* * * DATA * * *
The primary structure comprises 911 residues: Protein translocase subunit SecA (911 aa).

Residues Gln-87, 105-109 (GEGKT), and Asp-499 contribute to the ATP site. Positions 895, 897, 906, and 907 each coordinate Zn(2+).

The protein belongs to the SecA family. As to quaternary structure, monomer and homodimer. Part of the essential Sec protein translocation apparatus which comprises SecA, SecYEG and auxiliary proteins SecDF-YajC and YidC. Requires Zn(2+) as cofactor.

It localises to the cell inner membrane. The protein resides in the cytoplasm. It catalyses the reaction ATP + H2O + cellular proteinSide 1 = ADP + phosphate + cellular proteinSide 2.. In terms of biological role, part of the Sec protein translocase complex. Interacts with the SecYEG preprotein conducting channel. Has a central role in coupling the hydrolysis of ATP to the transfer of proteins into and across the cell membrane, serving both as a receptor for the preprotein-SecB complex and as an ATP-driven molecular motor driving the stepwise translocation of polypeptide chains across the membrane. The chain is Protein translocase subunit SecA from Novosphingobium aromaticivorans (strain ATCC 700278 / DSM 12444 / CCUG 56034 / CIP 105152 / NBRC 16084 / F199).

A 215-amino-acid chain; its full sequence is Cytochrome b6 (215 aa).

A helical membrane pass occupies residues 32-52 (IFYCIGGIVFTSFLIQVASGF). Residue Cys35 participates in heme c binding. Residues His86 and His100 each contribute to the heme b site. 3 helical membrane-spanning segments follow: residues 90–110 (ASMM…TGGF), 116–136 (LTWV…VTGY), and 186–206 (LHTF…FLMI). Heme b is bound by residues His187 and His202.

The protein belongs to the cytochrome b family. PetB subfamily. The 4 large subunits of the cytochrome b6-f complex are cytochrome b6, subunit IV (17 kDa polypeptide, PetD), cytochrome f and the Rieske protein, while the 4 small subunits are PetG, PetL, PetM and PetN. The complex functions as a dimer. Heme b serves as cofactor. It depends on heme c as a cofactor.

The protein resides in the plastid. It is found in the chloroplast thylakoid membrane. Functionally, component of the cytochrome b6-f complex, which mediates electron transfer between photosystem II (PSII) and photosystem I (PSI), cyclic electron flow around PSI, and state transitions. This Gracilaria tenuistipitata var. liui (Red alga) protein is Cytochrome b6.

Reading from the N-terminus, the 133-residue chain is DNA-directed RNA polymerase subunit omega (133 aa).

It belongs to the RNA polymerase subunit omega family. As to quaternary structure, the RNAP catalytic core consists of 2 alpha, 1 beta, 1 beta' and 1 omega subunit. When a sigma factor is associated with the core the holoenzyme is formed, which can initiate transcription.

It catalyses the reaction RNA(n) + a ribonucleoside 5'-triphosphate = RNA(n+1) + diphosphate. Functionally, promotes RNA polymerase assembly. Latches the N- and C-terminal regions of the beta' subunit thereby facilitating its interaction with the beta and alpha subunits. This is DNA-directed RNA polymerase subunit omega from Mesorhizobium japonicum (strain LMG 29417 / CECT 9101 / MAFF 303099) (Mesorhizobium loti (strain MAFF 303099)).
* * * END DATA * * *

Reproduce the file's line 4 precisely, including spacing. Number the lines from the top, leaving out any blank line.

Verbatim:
It localises to the cell inner membrane. The protein resides in the cytoplasm. It catalyses the reaction ATP + H2O + cellular proteinSide 1 = ADP + phosphate + cellular proteinSide 2.. In terms of biological role, part of the Sec protein translocase complex. Interacts with the SecYEG preprotein conducting channel. Has a central role in coupling the hydrolysis of ATP to the transfer of proteins into and across the cell membrane, serving both as a receptor for the preprotein-SecB complex and as an ATP-driven molecular motor driving the stepwise translocation of polypeptide chains across the membrane. The chain is Protein translocase subunit SecA from Novosphingobium aromaticivorans (strain ATCC 700278 / DSM 12444 / CCUG 56034 / CIP 105152 / NBRC 16084 / F199).